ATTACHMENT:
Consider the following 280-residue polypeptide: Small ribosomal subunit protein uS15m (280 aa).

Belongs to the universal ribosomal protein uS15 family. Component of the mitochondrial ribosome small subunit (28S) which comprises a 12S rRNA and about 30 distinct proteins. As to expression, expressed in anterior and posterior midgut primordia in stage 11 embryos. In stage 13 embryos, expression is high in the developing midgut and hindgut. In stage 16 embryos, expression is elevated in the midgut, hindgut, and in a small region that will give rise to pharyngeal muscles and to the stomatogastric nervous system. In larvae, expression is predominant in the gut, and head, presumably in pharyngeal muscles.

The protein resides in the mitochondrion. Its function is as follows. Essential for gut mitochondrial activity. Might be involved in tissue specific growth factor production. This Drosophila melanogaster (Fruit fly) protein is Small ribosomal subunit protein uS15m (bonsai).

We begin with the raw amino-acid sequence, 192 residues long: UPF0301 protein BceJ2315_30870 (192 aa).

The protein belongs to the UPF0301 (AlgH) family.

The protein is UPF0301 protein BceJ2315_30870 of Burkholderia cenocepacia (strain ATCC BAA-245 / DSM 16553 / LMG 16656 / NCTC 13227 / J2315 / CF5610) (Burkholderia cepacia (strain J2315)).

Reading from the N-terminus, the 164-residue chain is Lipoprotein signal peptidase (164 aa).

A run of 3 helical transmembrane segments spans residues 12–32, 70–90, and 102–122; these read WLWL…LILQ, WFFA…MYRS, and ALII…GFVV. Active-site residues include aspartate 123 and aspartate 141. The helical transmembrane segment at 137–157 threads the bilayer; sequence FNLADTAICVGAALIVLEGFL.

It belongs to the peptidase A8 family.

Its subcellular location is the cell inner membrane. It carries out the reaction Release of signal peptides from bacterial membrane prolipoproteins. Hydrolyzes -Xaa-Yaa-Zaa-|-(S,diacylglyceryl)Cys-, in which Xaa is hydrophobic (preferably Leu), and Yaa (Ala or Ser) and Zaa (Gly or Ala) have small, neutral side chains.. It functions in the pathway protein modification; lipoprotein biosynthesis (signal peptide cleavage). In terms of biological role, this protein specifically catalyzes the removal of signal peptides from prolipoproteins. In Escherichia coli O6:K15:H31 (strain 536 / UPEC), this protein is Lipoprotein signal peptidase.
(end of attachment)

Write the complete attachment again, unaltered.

Consider the following 280-residue polypeptide: Small ribosomal subunit protein uS15m (280 aa).

Belongs to the universal ribosomal protein uS15 family. Component of the mitochondrial ribosome small subunit (28S) which comprises a 12S rRNA and about 30 distinct proteins. As to expression, expressed in anterior and posterior midgut primordia in stage 11 embryos. In stage 13 embryos, expression is high in the developing midgut and hindgut. In stage 16 embryos, expression is elevated in the midgut, hindgut, and in a small region that will give rise to pharyngeal muscles and to the stomatogastric nervous system. In larvae, expression is predominant in the gut, and head, presumably in pharyngeal muscles.

The protein resides in the mitochondrion. Its function is as follows. Essential for gut mitochondrial activity. Might be involved in tissue specific growth factor production. This Drosophila melanogaster (Fruit fly) protein is Small ribosomal subunit protein uS15m (bonsai).

We begin with the raw amino-acid sequence, 192 residues long: UPF0301 protein BceJ2315_30870 (192 aa).

The protein belongs to the UPF0301 (AlgH) family.

The protein is UPF0301 protein BceJ2315_30870 of Burkholderia cenocepacia (strain ATCC BAA-245 / DSM 16553 / LMG 16656 / NCTC 13227 / J2315 / CF5610) (Burkholderia cepacia (strain J2315)).

Reading from the N-terminus, the 164-residue chain is Lipoprotein signal peptidase (164 aa).

A run of 3 helical transmembrane segments spans residues 12–32, 70–90, and 102–122; these read WLWL…LILQ, WFFA…MYRS, and ALII…GFVV. Active-site residues include aspartate 123 and aspartate 141. The helical transmembrane segment at 137–157 threads the bilayer; sequence FNLADTAICVGAALIVLEGFL.

It belongs to the peptidase A8 family.

Its subcellular location is the cell inner membrane. It carries out the reaction Release of signal peptides from bacterial membrane prolipoproteins. Hydrolyzes -Xaa-Yaa-Zaa-|-(S,diacylglyceryl)Cys-, in which Xaa is hydrophobic (preferably Leu), and Yaa (Ala or Ser) and Zaa (Gly or Ala) have small, neutral side chains.. It functions in the pathway protein modification; lipoprotein biosynthesis (signal peptide cleavage). In terms of biological role, this protein specifically catalyzes the removal of signal peptides from prolipoproteins. In Escherichia coli O6:K15:H31 (strain 536 / UPEC), this protein is Lipoprotein signal peptidase.